Canadian government in 'constructive talks' to extend cross-border travel restrictions
WINDSOR, ONT. -- Canada is looking to extend the non-essential travel restrictions put place in March, quashing the prospect of loosening the cross-border shutdown.
Sources with knowledge of the bilateral talks told the Globe and Mail the non-essential travel ban will be extended until June 21, adding Canada asked for a 30-day roll over to June 21.
The sources also say they’re almost certain Washington will agree to the plan.
“Conversations are ongoing, are constructive, are productive. I won’t make any announcements today, but I can say things are going well, and we’re confident about being able to continue to keep Canadians safe,”
Prime Minister Justin Trudeau said Wednesday during his daily media briefing. The decisions are being guided by data and science — as well as Canada’s top doctor, Dr. Theresa Tam, who says the United States is a country still trying to manage outbreaks.
“They present a risk to Canada, from that perspective, so we have to take that into account,” Dr. Tam says.
Ontario Premier Doug Ford is on record stating it’s too soon to reopen the border to non-essential travel, a position he reaffirmed Wednesday.
“We love our American neighbours to the south,” Ford said. “But right now, we’re going to have to keep the borders closed. We just can’t risk it.”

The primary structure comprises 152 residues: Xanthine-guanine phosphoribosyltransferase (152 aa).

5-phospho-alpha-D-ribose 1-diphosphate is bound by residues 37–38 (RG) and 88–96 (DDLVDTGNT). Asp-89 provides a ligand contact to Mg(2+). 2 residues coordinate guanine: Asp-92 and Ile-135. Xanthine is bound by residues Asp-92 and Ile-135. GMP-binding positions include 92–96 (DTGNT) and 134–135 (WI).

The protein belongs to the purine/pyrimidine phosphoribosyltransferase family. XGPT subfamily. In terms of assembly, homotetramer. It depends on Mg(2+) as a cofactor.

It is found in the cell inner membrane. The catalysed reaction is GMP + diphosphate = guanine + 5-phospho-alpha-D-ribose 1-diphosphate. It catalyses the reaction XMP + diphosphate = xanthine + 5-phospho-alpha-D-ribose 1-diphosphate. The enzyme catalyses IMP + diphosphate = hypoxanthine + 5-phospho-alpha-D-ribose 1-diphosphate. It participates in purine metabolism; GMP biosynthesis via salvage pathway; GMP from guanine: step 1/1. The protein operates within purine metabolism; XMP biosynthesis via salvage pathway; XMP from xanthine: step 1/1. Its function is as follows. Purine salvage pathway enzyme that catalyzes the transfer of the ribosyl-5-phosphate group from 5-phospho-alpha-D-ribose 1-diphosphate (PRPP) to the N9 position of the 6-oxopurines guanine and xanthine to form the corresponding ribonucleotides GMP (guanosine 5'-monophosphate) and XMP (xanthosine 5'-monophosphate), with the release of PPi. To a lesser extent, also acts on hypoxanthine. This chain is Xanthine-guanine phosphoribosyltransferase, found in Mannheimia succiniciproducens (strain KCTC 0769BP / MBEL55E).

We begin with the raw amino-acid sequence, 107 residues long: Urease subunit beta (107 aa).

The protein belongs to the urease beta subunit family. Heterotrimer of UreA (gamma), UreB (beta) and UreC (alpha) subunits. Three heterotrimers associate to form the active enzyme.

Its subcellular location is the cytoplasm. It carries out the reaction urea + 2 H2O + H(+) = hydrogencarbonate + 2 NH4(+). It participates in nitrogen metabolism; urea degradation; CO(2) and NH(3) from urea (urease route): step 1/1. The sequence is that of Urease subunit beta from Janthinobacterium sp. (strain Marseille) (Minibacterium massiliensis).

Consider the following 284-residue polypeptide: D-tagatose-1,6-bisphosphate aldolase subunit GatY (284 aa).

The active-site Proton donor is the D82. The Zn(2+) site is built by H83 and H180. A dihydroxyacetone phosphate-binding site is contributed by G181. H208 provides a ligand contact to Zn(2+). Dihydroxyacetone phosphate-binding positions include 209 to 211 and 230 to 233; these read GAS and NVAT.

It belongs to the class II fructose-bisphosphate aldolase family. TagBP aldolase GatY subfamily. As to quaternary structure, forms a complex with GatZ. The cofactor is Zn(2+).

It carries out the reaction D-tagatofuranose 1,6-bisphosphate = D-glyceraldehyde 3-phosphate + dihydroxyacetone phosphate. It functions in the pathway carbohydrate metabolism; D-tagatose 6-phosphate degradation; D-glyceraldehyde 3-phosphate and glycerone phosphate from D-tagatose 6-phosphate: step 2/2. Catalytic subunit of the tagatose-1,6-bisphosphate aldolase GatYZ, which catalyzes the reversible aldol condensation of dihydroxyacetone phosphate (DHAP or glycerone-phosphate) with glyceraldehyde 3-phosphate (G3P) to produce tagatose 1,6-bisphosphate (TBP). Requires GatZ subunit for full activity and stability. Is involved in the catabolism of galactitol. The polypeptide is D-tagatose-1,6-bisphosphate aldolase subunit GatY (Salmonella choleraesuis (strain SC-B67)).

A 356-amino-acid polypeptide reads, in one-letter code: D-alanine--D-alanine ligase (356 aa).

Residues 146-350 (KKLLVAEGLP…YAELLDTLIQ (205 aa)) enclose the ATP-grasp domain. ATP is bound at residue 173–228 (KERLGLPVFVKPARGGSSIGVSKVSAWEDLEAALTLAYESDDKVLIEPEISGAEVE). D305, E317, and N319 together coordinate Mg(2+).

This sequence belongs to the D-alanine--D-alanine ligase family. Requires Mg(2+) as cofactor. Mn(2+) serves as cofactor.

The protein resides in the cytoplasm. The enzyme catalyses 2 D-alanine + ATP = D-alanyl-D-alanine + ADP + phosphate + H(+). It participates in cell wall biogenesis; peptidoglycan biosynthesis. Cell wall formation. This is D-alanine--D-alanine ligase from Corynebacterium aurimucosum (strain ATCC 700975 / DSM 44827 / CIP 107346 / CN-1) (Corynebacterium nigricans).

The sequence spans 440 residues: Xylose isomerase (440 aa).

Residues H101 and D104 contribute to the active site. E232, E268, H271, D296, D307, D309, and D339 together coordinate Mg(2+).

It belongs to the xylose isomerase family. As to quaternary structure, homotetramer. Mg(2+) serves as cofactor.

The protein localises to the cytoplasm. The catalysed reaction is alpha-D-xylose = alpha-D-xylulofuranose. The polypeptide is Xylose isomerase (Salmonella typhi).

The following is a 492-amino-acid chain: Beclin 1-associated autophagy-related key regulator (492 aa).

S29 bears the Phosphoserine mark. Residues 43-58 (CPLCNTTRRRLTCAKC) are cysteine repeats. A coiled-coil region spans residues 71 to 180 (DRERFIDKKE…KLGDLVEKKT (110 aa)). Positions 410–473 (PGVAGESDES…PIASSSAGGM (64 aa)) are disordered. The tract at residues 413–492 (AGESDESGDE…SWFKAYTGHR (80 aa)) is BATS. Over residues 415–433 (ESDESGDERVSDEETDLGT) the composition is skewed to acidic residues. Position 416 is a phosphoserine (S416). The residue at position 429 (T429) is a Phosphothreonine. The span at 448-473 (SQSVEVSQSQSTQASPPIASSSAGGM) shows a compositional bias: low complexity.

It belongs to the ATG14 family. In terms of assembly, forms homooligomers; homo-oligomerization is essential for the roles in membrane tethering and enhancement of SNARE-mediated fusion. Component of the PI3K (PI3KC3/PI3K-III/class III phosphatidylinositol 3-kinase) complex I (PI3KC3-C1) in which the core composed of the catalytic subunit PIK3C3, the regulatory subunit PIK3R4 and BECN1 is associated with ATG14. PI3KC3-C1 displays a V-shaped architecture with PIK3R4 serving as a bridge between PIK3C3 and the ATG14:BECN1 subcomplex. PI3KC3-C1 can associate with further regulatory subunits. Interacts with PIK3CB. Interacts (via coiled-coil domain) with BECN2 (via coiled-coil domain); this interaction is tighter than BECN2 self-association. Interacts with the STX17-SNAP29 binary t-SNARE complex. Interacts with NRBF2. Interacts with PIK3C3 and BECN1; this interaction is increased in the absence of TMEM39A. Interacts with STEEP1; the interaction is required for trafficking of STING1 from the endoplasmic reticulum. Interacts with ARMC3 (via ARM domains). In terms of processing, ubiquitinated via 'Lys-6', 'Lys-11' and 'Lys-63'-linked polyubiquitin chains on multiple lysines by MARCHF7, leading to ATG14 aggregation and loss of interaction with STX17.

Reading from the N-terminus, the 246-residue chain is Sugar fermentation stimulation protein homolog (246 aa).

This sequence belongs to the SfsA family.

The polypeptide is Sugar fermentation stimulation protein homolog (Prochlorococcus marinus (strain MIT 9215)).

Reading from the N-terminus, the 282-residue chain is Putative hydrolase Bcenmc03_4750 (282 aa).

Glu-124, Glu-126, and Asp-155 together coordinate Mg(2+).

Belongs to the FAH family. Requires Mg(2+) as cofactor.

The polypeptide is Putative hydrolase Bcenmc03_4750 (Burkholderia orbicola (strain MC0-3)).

Windsor’s mayor predicts it may be a while before quick trips across the Detroit River resume.
“I think we’re probably ways away from a realistic full opening of the border, where folks are going to go over and get gas, groceries, and go have dinner, go shopping over in Detroit,” Drew Dilkens says, adding he’s unsure how long the border shutdown could last.
Many Windsorites share the concerns expressed by upper levels of government. “I used to go over for gas and groceries all the time,” says Dave Allen, adding he’s also concerned with how people stateside are reacting to government imposed shutdowns.
“Since Donald’s been in, I have no use to go over there whatsoever. It’s just not safe.” Dan Dionne, an employee at the Windsor Assembly Plant says allowing essential businesses to cross has worked well, but current restrictions on non-essential trips should be maintained.
“I don’t think there’s any sense of urgency right now I think things are still a little creepy right now, people are adjusting to a new reality and I think waiting a little bit longer might be the prudent thing to do,” Dionne says.
But 15-year-old Marcus Allen is in a different boat. His dad and grandparents live in Detroit. “I’m not used to not seeing them all the time,” Allen says.
The teenager hasn’t seen them since the border restrictions were put in place March 21 and says FaceTime calls and phone chats just aren’t as good as the real thing.
“I was hoping to go see him soon, but they have to do what they have to do, like, with the situation were in,” Allen says. “But I would like to go over very soon, just for a little, even.”
Prime Minister Trudeau says a decision will be made official in the coming days.